Despite the rampant disinformation narratives spread across CEE countries, GLOBSEC’s Trends 2023 report found that most CEE countries have a high degree of trust in NATO and generally perceive Russia as a threat. However, the report shows a sharp decline in Slovakia’s public attitudes concerning backing Ukraine and supporting EU and NATO membership. This trend supports the Warsaw Institute’s warning that, “Slovakia could become a fertile ground for the dissemination of Russian anti-NATO and anti-Euro narratives to thrive.” The stakes are especially high as the pro-Kremlin SMER party led by the former Prime Minister Robert Fico won the recent parliamentary elections. In Bulgaria, which experienced a nearly tenfold increase in pro-Kremlin news following Russia’s invasion, one-fourth of citizens still consider Russia to be a strategic partner. The increase in Russian disinformation, in combination with Bulgaria having a pro-Russian element and being one of Europe’s weakest democracies, places the country at risk of also becoming “ground zero” for Russian disinformation to spread across NATO and EU countries.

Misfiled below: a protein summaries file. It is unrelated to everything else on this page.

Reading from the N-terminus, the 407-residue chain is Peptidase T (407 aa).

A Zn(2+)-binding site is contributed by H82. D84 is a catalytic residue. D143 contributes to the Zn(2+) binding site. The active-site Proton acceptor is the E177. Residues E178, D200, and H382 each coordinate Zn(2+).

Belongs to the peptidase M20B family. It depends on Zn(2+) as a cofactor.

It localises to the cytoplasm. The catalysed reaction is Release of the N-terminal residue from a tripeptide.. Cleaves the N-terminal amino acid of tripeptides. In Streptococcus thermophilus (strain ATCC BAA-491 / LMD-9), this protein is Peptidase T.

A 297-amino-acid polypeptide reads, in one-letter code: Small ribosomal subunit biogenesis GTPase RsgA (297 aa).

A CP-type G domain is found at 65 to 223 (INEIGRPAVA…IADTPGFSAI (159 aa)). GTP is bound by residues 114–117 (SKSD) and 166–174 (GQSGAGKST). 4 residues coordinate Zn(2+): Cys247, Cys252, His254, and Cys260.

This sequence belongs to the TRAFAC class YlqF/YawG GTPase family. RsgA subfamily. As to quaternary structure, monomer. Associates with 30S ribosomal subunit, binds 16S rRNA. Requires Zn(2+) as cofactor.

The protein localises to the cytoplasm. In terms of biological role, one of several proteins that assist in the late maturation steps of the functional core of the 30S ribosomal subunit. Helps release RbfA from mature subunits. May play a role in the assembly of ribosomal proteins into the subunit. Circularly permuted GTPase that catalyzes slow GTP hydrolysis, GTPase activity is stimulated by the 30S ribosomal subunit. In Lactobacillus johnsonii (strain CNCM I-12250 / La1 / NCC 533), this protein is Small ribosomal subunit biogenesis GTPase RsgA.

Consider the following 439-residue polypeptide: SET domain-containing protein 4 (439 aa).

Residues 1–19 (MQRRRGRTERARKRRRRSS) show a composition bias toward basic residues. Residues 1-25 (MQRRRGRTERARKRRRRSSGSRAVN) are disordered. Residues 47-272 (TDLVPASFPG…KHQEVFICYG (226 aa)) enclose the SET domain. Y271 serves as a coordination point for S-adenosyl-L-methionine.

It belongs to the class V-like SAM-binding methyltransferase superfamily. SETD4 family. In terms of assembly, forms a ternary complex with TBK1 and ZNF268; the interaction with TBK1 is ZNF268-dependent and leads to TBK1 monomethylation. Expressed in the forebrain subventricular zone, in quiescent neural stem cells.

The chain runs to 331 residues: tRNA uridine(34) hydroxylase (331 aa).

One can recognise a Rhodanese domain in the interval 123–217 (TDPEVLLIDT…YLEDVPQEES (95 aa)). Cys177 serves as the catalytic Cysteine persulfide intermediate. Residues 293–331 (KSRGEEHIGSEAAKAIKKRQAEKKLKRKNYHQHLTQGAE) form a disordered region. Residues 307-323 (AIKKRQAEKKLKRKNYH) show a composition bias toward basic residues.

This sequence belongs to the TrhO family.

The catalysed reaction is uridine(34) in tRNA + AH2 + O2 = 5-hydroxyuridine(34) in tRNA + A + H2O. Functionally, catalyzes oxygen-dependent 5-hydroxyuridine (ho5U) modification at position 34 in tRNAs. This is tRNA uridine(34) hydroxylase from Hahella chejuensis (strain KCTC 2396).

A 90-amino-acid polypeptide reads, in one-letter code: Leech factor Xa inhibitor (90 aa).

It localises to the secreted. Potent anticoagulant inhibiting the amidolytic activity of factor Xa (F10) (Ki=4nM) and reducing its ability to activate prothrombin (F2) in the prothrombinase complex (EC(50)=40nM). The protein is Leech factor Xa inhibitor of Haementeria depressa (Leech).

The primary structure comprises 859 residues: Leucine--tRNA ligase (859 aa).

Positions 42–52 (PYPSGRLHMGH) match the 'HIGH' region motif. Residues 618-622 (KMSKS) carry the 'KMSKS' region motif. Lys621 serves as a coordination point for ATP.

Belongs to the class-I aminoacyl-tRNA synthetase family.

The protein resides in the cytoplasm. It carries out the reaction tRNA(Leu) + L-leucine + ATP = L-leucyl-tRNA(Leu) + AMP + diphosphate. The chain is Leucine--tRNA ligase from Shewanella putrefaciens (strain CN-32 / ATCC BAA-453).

Pro-Kremlin Disinformation in Western Europe